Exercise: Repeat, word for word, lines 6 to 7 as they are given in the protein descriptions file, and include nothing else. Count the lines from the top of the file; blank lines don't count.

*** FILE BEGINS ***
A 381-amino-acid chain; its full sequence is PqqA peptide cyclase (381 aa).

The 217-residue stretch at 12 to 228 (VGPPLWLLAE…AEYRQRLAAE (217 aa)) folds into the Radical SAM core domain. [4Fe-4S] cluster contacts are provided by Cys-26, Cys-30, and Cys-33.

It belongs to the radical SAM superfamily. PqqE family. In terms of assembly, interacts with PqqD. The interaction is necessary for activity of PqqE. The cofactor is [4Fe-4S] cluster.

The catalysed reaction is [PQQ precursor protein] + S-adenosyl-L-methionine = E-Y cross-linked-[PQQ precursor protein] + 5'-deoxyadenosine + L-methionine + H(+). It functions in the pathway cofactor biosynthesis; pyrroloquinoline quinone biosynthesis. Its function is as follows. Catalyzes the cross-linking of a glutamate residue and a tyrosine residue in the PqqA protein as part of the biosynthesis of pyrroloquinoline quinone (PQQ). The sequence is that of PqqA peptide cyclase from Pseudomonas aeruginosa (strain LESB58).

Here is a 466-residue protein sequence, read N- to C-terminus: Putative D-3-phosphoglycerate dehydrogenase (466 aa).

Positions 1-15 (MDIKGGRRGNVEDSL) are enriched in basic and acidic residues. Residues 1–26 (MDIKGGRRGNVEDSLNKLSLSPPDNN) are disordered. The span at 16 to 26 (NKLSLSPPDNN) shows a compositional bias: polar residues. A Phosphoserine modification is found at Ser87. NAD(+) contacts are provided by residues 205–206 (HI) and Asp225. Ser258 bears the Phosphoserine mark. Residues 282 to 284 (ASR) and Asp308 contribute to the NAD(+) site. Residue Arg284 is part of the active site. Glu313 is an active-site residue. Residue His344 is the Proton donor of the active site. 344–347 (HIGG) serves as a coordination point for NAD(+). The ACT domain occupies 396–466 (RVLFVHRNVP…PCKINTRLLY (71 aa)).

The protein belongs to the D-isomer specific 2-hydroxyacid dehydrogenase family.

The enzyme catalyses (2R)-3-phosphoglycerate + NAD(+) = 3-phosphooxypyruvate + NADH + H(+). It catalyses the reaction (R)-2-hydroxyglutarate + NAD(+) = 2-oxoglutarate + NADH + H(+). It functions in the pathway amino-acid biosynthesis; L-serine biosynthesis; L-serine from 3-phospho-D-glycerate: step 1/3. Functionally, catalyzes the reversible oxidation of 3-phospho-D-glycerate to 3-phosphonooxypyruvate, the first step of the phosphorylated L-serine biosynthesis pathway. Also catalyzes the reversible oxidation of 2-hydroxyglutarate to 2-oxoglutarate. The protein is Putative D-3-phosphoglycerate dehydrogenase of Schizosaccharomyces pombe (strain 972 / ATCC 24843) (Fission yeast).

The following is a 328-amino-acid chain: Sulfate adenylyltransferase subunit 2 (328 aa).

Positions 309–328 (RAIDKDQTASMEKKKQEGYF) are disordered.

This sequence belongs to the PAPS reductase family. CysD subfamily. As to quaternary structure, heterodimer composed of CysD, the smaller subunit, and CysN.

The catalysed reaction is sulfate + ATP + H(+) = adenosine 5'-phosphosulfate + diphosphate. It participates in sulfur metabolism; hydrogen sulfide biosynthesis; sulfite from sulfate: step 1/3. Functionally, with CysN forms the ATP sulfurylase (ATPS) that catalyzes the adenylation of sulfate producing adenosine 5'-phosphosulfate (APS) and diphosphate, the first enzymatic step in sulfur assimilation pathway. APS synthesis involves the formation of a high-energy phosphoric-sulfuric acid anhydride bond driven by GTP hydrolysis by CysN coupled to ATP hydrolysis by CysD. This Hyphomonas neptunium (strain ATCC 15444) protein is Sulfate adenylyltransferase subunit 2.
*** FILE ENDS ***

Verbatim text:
Positions 1-15 (MDIKGGRRGNVEDSL) are enriched in basic and acidic residues. Residues 1–26 (MDIKGGRRGNVEDSLNKLSLSPPDNN) are disordered. The span at 16 to 26 (NKLSLSPPDNN) shows a compositional bias: polar residues. A Phosphoserine modification is found at Ser87. NAD(+) contacts are provided by residues 205–206 (HI) and Asp225. Ser258 bears the Phosphoserine mark. Residues 282 to 284 (ASR) and Asp308 contribute to the NAD(+) site. Residue Arg284 is part of the active site. Glu313 is an active-site residue. Residue His344 is the Proton donor of the active site. 344–347 (HIGG) serves as a coordination point for NAD(+). The ACT domain occupies 396–466 (RVLFVHRNVP…PCKINTRLLY (71 aa)).

The protein belongs to the D-isomer specific 2-hydroxyacid dehydrogenase family.